The inclusion of Steinbeck’s “The Harness” alongside Woolf’s “Women Must Weep- Or Unite Against War” feels conflicting. Where Woolf’s essay withholds few punches against male-dominance culture, “The Harness” responds with an overtly literal symbol in the inverse: the protagonist (Peter) is forced to wear a “web harness that pull[s] his shoulders back” (Steinbeck 744), a contraption that his wife Emma forces him to wear as to appear to be stately and masculine. This literal imprisonment is cast off when Emma, the stereotypical sickly, frail wife, dies from one of her many illnesses. Peter swears to never wear it again, professing his newfound freedom in anger-fueled chords reminiscent of a man starving: “I’m hungry for everything, for a lot of everything” (Steinbeck 745). While both pieces briefly touch on a woman’s domestic influence, “The Harness” slides the heavier weight to a woman’s control over men. For Peter, Emma’s death meant freedom in a myriad of senses. He no longer wears the harness, he’s free to drink and trudge in mud, and he can finally gamble on his sweet pea crop.
Having read Steinbeck’s “The Chrysanthemums,” which is also set in Salinas Valley, it wouldn’t be fair to say that Steinbeck generally portrays gender this way. In the aforementioned text, the naive protagonist is painted sympathetically when a strange man discards the flowers she holds in such high esteem, leaving them abandoned on the side of the road. In this piece, Steinbeck shows the plight of a woman’s desire to bring about peace, to encourage others to plant seeds that might grow into something beautiful, but it’s left in a heap by the men who purely seek transaction. Her innocence likewise thrown away. “The Harness” does little to generate sympathy for Emma, though, aside from being perpetually sick. Perhaps Steinbeck sought to portray complicated relationships, instead. For Emma may tightly lock down her partner, but Peter’s new opportunities after her death end in sadness, the character reflecting that he ought to install lights in his house because “Emma always wanted electric lights” (Steinbeck 749). Peter wants to make his wife happy just once more. He misses her because he truly loved her, despite feelings of confinement.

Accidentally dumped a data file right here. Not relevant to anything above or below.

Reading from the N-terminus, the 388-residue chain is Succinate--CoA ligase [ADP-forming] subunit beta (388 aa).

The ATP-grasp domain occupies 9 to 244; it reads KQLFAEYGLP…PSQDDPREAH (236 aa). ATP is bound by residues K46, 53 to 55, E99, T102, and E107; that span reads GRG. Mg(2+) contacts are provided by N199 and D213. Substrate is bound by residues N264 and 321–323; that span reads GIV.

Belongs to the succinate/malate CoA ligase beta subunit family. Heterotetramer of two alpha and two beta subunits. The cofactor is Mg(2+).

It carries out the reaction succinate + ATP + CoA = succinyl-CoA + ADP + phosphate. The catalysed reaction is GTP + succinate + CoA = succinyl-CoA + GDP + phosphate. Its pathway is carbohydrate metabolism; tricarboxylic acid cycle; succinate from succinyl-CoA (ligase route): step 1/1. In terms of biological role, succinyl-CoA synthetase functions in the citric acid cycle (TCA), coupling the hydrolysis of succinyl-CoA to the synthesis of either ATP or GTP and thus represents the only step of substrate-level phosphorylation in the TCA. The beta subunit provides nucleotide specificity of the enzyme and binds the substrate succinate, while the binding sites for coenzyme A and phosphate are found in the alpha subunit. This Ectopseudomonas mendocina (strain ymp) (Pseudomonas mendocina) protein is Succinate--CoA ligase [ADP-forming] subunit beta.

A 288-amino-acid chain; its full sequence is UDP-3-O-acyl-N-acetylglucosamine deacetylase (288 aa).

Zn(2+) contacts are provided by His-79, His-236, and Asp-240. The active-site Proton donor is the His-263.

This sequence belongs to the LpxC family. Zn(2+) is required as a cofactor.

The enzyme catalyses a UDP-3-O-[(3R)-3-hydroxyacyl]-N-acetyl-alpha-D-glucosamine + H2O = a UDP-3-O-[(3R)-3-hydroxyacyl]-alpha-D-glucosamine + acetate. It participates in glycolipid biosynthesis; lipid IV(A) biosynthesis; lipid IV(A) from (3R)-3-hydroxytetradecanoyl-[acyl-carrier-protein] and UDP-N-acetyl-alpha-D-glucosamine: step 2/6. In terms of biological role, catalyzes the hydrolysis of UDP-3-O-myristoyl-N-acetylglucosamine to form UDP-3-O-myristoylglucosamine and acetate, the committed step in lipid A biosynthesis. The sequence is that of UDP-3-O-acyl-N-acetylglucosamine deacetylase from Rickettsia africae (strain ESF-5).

A more metaphorical reading might posit that there was never a harness whatsoever. Emma’s requests don’t seem especially ridiculous, outside of wearing the harness, of course. She wanted him to stand up straight, be respectful in public, limit his use of alcohol, keep the floors clean, and operate judiciously with his crops–their sole income. Perhaps psychologically, Peter felt as though he wore a harness, since his impulses scraped against her desires. In this lens, Peter casts off the harness as one might cast off a ring, never to put it on again but always to know that some part of their person will always belong to someone else.
If Woolf and Steinbeck seem to clash here, it’s because they do. But they also converge on many points. They both stress the importance of influence in the domestic relationship. They both seek to dismantle unfair control. And they both attempt to deconstruct enforced gender roles.